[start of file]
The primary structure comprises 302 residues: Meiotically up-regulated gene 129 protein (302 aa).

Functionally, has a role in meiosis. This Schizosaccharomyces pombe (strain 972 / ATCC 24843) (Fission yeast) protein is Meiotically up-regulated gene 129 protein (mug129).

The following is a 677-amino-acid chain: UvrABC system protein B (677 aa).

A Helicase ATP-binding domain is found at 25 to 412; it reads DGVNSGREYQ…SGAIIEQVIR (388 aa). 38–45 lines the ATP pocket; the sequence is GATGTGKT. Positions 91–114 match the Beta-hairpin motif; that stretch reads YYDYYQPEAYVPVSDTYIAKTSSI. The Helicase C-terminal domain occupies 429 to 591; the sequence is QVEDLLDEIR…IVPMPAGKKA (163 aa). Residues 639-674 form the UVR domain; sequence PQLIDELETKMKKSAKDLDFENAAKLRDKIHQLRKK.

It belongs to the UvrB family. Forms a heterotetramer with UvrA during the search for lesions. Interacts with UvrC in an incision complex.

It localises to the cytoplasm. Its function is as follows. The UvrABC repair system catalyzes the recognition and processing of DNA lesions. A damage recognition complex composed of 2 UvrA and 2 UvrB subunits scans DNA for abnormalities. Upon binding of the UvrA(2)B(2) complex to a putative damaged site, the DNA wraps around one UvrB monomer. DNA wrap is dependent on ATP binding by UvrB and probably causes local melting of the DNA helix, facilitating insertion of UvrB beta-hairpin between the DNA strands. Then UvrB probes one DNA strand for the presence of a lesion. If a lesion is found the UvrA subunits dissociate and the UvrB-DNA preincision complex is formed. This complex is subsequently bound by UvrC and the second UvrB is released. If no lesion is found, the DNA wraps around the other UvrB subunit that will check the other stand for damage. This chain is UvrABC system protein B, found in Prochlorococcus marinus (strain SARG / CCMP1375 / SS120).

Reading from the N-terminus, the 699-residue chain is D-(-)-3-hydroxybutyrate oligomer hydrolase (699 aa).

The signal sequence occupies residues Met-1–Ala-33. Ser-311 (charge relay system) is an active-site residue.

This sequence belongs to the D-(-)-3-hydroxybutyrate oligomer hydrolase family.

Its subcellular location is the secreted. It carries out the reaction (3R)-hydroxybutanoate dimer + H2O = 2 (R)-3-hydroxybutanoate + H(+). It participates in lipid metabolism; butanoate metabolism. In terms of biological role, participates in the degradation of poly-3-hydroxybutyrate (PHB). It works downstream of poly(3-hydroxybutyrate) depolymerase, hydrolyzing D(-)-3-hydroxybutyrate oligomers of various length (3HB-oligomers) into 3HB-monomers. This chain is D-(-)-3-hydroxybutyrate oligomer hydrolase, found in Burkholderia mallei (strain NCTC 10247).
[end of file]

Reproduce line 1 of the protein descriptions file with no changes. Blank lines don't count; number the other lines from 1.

The primary structure comprises 302 residues: Meiotically up-regulated gene 129 protein (302 aa).